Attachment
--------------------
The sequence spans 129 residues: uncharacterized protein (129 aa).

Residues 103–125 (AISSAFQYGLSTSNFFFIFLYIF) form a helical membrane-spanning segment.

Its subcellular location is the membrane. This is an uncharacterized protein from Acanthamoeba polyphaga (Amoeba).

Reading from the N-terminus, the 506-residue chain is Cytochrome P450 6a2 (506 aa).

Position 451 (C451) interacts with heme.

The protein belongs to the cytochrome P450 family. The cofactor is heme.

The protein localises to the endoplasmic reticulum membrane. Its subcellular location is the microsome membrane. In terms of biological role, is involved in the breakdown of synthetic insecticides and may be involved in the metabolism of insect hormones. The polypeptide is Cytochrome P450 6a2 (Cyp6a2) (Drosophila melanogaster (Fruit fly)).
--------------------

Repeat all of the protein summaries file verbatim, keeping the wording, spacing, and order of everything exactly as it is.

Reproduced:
The sequence spans 129 residues: uncharacterized protein (129 aa).

Residues 103–125 (AISSAFQYGLSTSNFFFIFLYIF) form a helical membrane-spanning segment.

Its subcellular location is the membrane. This is an uncharacterized protein from Acanthamoeba polyphaga (Amoeba).

Reading from the N-terminus, the 506-residue chain is Cytochrome P450 6a2 (506 aa).

Position 451 (C451) interacts with heme.

The protein belongs to the cytochrome P450 family. The cofactor is heme.

The protein localises to the endoplasmic reticulum membrane. Its subcellular location is the microsome membrane. In terms of biological role, is involved in the breakdown of synthetic insecticides and may be involved in the metabolism of insect hormones. The polypeptide is Cytochrome P450 6a2 (Cyp6a2) (Drosophila melanogaster (Fruit fly)).